Since the Dodd-Frank Act requires mandatory clearing of previously privately negotiated over-the-counter derivatives transactions (absent an exception), the need for “clearing certainty” has arisen. Clearing certainty means that the transaction counterparties know with certainty prior to execution that their transaction will be accepted for clearing. A technological solution will be required to achieve this. An industry working group has been considering various models (push, ping, hub, plus one), but consensus has yet to be reached and no clear frontrunner has emerged. While some market participants have already adopted different models and a couple of hubs have become operational, it is understood that an industry-wide solution with uniform messaging will be needed to facilitate open access. Until the problem of clearing certainty is solved, the Futures Industry Association (FIA) and International Swaps and Derivatives Association (ISDA) have published a Cleared Derivatives Execution Agreement for voluntary use by derivatives counterparties. The Cleared Derivatives Execution Agreement is intended to be an interim solution. It allows derivatives counterparties to agree what will happen if a derivatives transaction that is submitted for clearing is not accepted. Most importantly, parties can agree on how to allocate and calculate breakage costs in various circumstances where a transaction fails to clear and is terminated as a result.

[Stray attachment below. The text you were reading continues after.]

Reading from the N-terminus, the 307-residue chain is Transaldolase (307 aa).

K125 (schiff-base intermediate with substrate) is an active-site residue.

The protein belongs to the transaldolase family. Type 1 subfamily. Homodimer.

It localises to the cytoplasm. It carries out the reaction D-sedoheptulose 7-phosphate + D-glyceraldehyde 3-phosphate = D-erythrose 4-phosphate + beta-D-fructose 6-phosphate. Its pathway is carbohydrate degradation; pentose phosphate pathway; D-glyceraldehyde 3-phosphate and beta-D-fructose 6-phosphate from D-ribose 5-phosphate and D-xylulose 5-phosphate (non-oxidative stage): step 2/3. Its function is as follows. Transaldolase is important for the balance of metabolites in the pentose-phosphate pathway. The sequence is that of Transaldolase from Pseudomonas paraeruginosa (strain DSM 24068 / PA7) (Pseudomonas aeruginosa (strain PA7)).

The first version of the Cleared Derivatives Execution Agreement met with vigorous opposition from the Commodity Futures Trading Commission (CFTC). The CFTC published a rule prohibiting use of an optional annex to the agreement that would allow one or both parties’ futures commission merchants (FCMs) to become party to the agreement. The prohibition was stated to be in response to concerns that derivatives counterparties might be forced to disclose the identity of their trading counterparties to their FCMs who might, in turn, impose sub-limits on their trading with particular counterparties. FIA and ISDA responded with a revised Cleared Derivatives Execution Agreement (Version 1.1) that removed the offending annex. A further revised version was reported to be under discussion, which would provide the right to resubmit a trade that initially fails to clear.